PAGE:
As Christians we approach this subject matter differently than the one used by most mainstream academic sources or groups. We form grit within the broader scope of grace. (both common and specific)

—God in his common grace (Matthew 5:45) provides wisdom and insight from social scientist that aligns with biblical truth. To instruct our protégés to display “grit” is to encourage them to faithfully finish the task that is set before them with excellence.   

—As Christians, we are not pulling our ability to fight through tough times through “boot-scrappy” secular humanistic lenses. Rather we believe that we have been given the gift of the Holy Spirit through the preaching of the gospel which gives us the grace to endure. Two of the ways we see that fruit blossom (Galatians 5:22-23) in our lives is through patience and faithfulness.

—We also made it a point to communicate that we are not (in general) middle to upper socioeconomic class individuals seeking to wag our finger at lower socioeconomic individuals telling them only to become more resilient. Our observation of South Dallas and other urban poor communities would indicate that our protégés and families living in poverty have often had to model grit their entire life.  We don’t have more material wealth simply because we were “grittier” rather God in his grace gave us the relationships, opportunities, experiences, examples and resources needed to give us the platforms that we now enjoy. Grit is simply one of the many ways that we seek to holistically develop the lives of our protégés.

Lastly, regarding grit we made it a point to be as vigilant casting vision for grit among our mentors as we will be for our protégés. Mentoring high schoolers is very difficult, as protégés get busier it becomes more and more difficult to match schedules. We make an intentional effort to also encourage our mentors to be gritty.

 

We then walked through each of our five S’s (Salvation, Service, Sexual Purity, Future Story and School) and shared helpful ways mentors can become proactive in issues that have historically been challenges. Some of those include.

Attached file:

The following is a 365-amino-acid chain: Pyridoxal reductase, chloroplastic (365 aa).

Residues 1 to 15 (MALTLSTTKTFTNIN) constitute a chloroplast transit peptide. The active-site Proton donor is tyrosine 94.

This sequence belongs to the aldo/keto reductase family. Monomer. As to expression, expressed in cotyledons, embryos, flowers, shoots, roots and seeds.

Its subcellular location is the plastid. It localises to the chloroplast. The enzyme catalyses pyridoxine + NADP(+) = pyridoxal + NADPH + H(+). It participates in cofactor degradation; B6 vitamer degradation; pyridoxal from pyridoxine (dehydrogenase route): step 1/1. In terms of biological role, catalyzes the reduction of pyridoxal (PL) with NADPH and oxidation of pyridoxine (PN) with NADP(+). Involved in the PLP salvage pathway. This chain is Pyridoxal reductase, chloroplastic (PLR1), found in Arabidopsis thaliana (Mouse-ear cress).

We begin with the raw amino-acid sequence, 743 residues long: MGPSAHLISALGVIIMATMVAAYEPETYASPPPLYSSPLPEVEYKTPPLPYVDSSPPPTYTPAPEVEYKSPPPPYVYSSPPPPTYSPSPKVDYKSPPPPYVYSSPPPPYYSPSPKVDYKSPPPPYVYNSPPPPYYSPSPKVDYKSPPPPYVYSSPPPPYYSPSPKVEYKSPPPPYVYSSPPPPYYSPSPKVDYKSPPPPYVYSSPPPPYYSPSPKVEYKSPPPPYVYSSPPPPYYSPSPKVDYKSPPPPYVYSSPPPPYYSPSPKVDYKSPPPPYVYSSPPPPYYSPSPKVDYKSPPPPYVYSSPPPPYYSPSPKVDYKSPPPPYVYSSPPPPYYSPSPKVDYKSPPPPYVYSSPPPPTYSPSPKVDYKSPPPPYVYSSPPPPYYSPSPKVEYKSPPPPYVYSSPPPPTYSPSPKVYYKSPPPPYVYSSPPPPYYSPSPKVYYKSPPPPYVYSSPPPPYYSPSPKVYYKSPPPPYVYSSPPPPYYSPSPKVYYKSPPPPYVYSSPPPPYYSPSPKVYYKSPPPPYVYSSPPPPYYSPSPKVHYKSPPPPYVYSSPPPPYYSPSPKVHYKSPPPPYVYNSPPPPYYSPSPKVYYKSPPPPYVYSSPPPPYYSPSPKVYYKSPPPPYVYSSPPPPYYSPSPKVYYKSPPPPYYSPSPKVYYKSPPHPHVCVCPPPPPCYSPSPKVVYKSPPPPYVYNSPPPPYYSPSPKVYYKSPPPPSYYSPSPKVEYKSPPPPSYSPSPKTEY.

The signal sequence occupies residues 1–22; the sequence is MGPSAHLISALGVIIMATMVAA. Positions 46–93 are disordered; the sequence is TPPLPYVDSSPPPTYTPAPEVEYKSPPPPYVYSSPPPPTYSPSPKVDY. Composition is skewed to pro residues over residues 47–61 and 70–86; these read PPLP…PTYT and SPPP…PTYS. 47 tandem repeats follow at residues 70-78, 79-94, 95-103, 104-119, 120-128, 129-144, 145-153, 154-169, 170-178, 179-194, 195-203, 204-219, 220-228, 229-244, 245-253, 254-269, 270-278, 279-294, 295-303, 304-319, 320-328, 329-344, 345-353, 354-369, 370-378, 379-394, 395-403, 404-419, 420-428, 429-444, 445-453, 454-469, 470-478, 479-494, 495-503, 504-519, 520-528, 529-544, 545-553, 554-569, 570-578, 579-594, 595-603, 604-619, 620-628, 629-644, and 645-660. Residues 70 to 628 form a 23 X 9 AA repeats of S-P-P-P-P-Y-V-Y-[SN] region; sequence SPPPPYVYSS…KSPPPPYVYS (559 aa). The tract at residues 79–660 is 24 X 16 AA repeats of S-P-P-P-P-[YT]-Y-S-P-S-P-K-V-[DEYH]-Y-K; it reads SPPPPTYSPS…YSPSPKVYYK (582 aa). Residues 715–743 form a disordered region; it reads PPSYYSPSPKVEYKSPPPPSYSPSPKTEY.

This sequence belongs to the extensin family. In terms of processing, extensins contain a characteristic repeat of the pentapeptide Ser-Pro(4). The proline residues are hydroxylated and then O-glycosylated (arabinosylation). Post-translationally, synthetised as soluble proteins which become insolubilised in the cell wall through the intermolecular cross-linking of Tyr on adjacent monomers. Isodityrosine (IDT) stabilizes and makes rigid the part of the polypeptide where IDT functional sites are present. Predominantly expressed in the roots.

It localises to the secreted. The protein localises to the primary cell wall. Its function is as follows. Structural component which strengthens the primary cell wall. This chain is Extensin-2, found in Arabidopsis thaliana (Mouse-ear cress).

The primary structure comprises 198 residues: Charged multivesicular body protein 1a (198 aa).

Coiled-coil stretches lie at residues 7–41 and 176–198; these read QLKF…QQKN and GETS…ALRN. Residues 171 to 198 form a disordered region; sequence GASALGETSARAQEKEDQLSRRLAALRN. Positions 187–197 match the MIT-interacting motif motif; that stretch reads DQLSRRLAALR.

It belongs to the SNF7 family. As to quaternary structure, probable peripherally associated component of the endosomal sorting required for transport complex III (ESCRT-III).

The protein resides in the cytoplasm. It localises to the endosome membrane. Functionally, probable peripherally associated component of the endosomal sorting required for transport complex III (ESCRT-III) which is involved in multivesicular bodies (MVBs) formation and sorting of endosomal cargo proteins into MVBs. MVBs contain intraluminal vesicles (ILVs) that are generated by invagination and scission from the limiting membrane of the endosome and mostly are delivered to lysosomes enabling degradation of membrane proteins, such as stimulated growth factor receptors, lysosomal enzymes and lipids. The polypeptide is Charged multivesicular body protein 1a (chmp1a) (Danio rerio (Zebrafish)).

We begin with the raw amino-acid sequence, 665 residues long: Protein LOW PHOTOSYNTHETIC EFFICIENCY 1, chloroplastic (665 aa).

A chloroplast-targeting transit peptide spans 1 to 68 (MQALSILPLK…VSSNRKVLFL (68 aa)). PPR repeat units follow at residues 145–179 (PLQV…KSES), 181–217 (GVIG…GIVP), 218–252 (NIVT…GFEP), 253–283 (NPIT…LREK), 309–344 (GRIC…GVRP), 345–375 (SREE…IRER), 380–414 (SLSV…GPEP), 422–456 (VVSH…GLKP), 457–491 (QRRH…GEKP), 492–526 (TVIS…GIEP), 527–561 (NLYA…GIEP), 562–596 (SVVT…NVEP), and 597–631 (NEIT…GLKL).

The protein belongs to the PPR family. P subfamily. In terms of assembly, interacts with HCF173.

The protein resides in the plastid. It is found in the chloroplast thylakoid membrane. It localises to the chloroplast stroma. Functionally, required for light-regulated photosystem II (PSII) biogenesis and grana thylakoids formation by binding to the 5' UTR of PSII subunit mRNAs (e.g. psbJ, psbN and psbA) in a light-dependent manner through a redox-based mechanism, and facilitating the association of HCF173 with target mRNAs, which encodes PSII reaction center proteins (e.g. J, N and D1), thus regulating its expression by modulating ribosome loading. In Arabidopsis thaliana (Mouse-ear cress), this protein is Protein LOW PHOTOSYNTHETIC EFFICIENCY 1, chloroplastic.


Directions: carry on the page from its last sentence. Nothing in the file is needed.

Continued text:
We encouraged our mentors to…

Salvation:

—Regularly pray for their protégé’s salvation.

—Become Gospel fluent (easily able to share the gospel)  Two helpful resources are Explicit Gospel by Matt Chandler and What is the Gospel by Greg Gilbert

Service:

—Earn community service hours together Make a Service Bucket List together

—Incorporate service into your monthly hangouts

—Use the Our Calling App – Resource for identifying local ways to serve

Sexual Purity:

—Start with Yourself (what values and beliefs do you have regarding sex? Are they healthy & biblical?)

—Seek Help When Needed

—Helpful Resources – Hooked: New Science on How Casual Sex is Affecting Our Children – Joe S. McIlhaney Jr. (Author), Freda McKissic Bush and Finally Free by Heath Lambert

School:

—Understand that one of the greatest indicator lights which point to our protégés not being able to graduate school is seen in truancy.

—Be aware of one helpful resource in assessing your protégés academic performance is DISD Parent Portal. The Portal is a real time electronic web based system that allows the parent (or the mentor with parent’s permission) to see our protégé’s grades and if he or she is attending their classes.

 

Future Story:

—Set a high school game plan (This requires: time, intentionality, and prayer)

—Help your protégé cast vision for high school (perception vs. reality)

—Set S.M.A.R.T Goals with Your Protégé

—Begin with the End in Mind

 

Zach Middleton, Relationship Coordinator

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Mentor Trainings- 2016-2017

Ongoing mentor training is an essential part of Champions of Hope continued efforts to support and sustain healthy mentoring relationships. As relationships mature there are different obstacles that arise that weren’t present at the beginning of the relationship. Proteges get older and their lives become more complex. Family dynamics change as parents break up, or get out of jail, or go to jail, or get married. All these and more require continued efforts to learn and grow and we believe that’s what mentor trainings provide.

In the past we’ve had mentor trainings and made them optional.  We have seen that the mentors that take advantage of these overall flourish, so effective this year (2016-2017) we are asking that all mentors attend one of three available trainings in a year.

The dates are below:

4th-6th Grade Trainings